They're back, baby!
Can you feel the excitement building over Florida's return to NHL playoff hockey for the first time in 12 years?
Maybe not, but you at least have to cop to the fact that the Panthers are possibly the most surprising team to make it based on last summer's prognostications. Ottawa fans will disagree, but there was no single player on the Panthers' roster last summer as talented as Sens like Jason Spezza, Erik Karlsson or even 39-year-old Daniel Alfredsson.
The Panthers made wholesale changes last summer, which some hockey observers thought were five moves too many chemistry-wise. But the low expectations were also due to the fact that the Southeast Division also houses recent perennial Washington, as well as last year's conference finalist Tampa Bay.
When Florida went on its massive spending spree, acquiring about a dozen players from around the league, it was cynically suggested that they were just trying to reach the team salary floor mandated by the NHL's CBA.
The Panthers are the fifth oldest team in the NHL, but likely the most travelled. Here are the number of NHL stops of:
- Mikael Samuelsson - 7
- Marco Sturm - 6
- Jose Theodore - 5
- Scottie Upshall - 5
- Mike Weaver - 5
- Matt Bradley - 4
- Brian Campbell - 4
- John Madden - 4
- Kris Versteeg - 4
- Wojtek Wolski - 4
- Sean Bergenheim - 3
- Tomas Fleischmann - 3
- Marcel Goc - 3
- Ed Jovanovski - 3
- Tomas Kopecky - 3
Regarding those changes, we hinted last summer that it probably wasn't as jarring a makeover as it seemed. Several pairings of players or trios knew each other well from previous NHL stops.
It it is this collection of vagabonds (see sidebar) that will be tasked with writing a new chapter for Panthers playoff hockey.
Florida hasn't been in the post-season dance since they went out in four straight to the New Jersey Devils in 1999-00, being outscored 12-6.
That squad contained players who have long since retired: Guys like Pavel Bure, Scott Mellanby, Sean Burke, Mike Vernon and Ray Whitney.
Well, four out of five ain't bad.
The last time the Panthers won a playoff game was a full 15 years ago — a five-game series loss in the opening round to the New York Rangers — and the last time they won a round was the first and only year in which they won a round.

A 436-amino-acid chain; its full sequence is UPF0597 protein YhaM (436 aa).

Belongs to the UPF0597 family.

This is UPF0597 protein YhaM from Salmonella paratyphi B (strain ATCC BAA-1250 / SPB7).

That of course was the improbable 1996 team which upset Philadelphia and Pittsburgh in just Florida's third year of existence, coached by Doug MacLean (he led a team to the Stanley Cup final?).
Current Panthers defenceman Ed Jovanovski was on the '96 and '97 squads. If the missing ingredient for the Panthers to make the playoffs was Jovanovski, maybe Florida should have never made that trade with Vancouver after all.
But don't confuse the playoff drought of the franchise as a whole with the playoff experience of the respective players on their roster.
When you add the career games up, Florida wouldn't be the least experienced team.
There will indeed be playoff greenhorns like Dmitry Kulikov, Shawn Matthias and Stephen Weiss. The latter player, incidentally, only had to wait nine seasons and nearly 700 games to finally suit up in the postseason. Could be worse: His former teammate Jay Bouwmeester will go 10 seasons or more on the outside looking in.
The Panthers have three players who hoisted the Cup with Chicago in 2010 — Brian Campbell, Tomas Kopecky and Kris Versteeg — as well as 2008 winner Mikael Samuelsson (Detroit).
Guys like Jose Theodore, Tomas Fleischmann and Marco Sturm have gone multiple rounds in the playoffs before. Sean Bergenheim was likely the most unsung player of last year's post-season, scoring at every turn for Tampa Bay.
These castoffs aren't exactly on the hot seat this time around, as there's reason to believe the Panthers are unlikely to get past the midway point of the NHL playoffs.
The league's mindbending format may have them seeded third, but they're every bit the sixth place team their point total suggests, if that.
Florida positively limped into the playoffs with just two wins in their last 10 games (befitting their season, six of these games went past 60 minutes).
Their even strength goal ratio, a stat that is a fairly strong predictor of who will prosper in the playoffs, was a weak 0.87. The only teams worse than that were Toronto, Calgary, Carolina, Columbus, Minnesota, and the New York Islanders.
Florida's penalty killing wasn't great and they coughed up more second intermission leads than any other team that made the NHL playoffs.
So enjoy them while you can. And if you're from the rest of Canada, revel in the fact that they've just made the Toronto Maple Leafs the team with the longest playoff drought.